Elementary School Program

Elementary School Education Program

Presenting our distracted driving prevention message to elementary schools requires a completely unique approach. Our young audience does not typically have the opportunity to comment on driving; this education program and our art-based programs give them a voice on this important road safety issue. We believe that young children, with their ability to speak the truth without social pressures, can bring awareness to their families and communities about the risks taken when driving distracted.

Drop It And Drive does not charge a fee to elementary or high schools. Our top priority is to get this important road safety message out to Canada’s youth. We gratefully accept honorariums or donations that help sustain and grow our school education program.

Still a uniquely dynamic,  multi-speaker presentation, we use carefully selected age appropriate messaging through videos and stories to deliver a powerful and engaging message to elementary schools with a combination of knowledge, personal experience, energy, and, appropriate humour. We also put an emphasis on pedestrian safety; helping kids to understand the connection between distracted drivers, distracted walking and their personal safety.

The DIAD Program liaises with community enforcement and emergency services to deliver presentations with maximum community impact.

“I started the poster campaign off by talking to my class about what did they think distracted driving was and how it affected them and other people.  The discussion was fairly superficial.  We then watched the YouTube clip that you had as a link on the DIAD website.  The students were effected tremendously by the video and the oohs and aahs and oh no’s were echoed throughout the room.  After we watched the clip we talked about all the people that were affected by this incident, at first superficial but then they started to really think. 
It was amazing how they kept coming back to the young man who had caused the accident, and they could not get over the fact he was a good kid, but had made a bad choice that was going to change his life forever and he had to go to jail.  They also were very affected by the children of the truck driver.  So affected that they began to become angry as they realized people who were putting their lives in danger every time they got in a car, and in some instances their own parents.  They all went home that night and talked to their parents, siblings and aunts and uncles.  One student even took it so far as to request his mom give him her phone to hold while she was driving, saying if it need to be answered he would do it.  She hesitated but complied.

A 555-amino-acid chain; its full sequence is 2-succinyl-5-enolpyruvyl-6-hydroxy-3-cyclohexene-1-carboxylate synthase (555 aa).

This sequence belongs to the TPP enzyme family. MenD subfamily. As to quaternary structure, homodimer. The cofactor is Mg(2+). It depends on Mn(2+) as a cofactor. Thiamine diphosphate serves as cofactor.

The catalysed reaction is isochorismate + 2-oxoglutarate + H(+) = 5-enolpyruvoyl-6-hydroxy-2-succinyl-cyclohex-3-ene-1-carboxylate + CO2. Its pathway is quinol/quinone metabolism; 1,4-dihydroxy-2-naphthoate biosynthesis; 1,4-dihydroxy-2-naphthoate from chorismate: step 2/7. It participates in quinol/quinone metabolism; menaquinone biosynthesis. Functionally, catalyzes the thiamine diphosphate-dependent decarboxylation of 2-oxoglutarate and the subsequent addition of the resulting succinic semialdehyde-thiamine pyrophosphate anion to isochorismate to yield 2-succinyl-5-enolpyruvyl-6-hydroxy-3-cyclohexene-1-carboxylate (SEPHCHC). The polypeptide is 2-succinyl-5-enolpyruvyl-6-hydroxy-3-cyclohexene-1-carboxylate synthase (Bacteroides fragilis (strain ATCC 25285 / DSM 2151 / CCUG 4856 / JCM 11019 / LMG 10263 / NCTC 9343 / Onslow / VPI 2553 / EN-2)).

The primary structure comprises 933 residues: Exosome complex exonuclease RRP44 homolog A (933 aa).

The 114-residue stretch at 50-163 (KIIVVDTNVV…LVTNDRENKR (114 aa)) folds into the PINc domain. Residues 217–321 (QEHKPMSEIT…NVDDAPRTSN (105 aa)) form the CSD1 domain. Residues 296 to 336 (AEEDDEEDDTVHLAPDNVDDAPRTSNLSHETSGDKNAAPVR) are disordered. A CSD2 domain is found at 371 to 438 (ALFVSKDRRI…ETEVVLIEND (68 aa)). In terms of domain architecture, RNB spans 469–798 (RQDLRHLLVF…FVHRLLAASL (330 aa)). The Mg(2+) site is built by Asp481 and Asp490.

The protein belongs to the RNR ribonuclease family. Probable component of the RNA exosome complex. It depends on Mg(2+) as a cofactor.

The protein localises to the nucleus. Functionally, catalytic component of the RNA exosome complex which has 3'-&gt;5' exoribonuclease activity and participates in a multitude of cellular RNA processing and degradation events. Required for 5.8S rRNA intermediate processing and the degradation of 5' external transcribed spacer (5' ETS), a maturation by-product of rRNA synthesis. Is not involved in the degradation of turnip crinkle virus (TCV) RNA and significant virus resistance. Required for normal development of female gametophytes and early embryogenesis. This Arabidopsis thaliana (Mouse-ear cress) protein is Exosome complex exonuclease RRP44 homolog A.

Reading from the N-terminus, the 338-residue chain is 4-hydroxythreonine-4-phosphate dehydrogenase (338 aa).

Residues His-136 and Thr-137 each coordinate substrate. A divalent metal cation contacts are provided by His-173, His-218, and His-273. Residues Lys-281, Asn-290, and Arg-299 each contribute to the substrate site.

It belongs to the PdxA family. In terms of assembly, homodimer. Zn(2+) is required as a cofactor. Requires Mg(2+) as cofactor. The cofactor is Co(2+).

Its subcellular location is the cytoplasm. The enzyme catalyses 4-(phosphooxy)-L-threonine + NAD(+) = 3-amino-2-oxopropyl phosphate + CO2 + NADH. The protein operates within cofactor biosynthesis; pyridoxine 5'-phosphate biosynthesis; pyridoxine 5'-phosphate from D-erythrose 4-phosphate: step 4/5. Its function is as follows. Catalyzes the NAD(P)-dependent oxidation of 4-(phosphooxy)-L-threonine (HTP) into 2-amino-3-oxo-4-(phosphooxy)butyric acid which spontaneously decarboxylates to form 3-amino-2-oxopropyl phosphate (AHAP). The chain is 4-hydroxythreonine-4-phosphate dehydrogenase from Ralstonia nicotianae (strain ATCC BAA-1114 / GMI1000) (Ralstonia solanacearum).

The students were very excited about the contest, and every single student completed a poster on time, a feat that does not happen very often here.  Though the thought of maybe winning was there they were truly motivated by the message and the power that they could have to make a difference. Thank you again.” ~ Roxanne Koebel, Division 5 Grade 5 Teacher, Betty Huff Elementary

February 2013 ‘Do the Right Thing’ Students 4 Safety Program

Distracted Driving Stats & Facts
  • Distracted drivers are a risk to drivers, passengers, pedestrians, motorcyclists and bicyclists.
  • Drivers need to slow down. The higher the speed, the higher the risk of injury, or even death, to a child pedestrian. If you hit a child at 50km/hr, there is an 80% chance that child will die. If you hit a child at 30 km/hr, there is a 95% chance that child will live! –Safe Kids Canada Walk This Way
  • One study showed that nearly 80% of crashes involve some form of driver inattention within 3 seconds before the event. -Insurance Bureau of Canada
  • Distractions are dangerous for drivers and pedestrians. Remind your children to put away their cell phones and take off ear buds before crossing the street. –Safe Kids Canada Walk This Way
  • Driver distraction is estimated to be a contributing factor in 8 out of every 10 police-reported crashes. – Insurance Bureau of Canada
  • “It’s not a question of what your hands are doing. It’s a question of what your head is doing.” -Western Washington University, Clown on a Unicycle Study
  • When people are on cell phones, hands-free or not, they can’t focus fully on driving or even walking, this phenomenom is referred to as Inattentional Blindness, i.e. you can’t see what’s clearly right in front of your eyes.
  • Children who talk on cell phones while crossing the street are one-third more likely to be hit or nearly hit by a car. -University of Alabama at Birmingham study published in the journal Pediatrics in 2009

CONTACT US TO FIND OUT MORE OR TO BOOK A WORKSHOP: 250.797.0833

“You could feel the passion and emotion coming from them as they told their stories and I bet that the stories would not have the same impact if they were told by somebody else.” ~ M.G.

Leave a Reply

Your email address will not be published. Required fields are marked *

Customized Social Media Icons from Acurax Digital Marketing Agency
SiteLock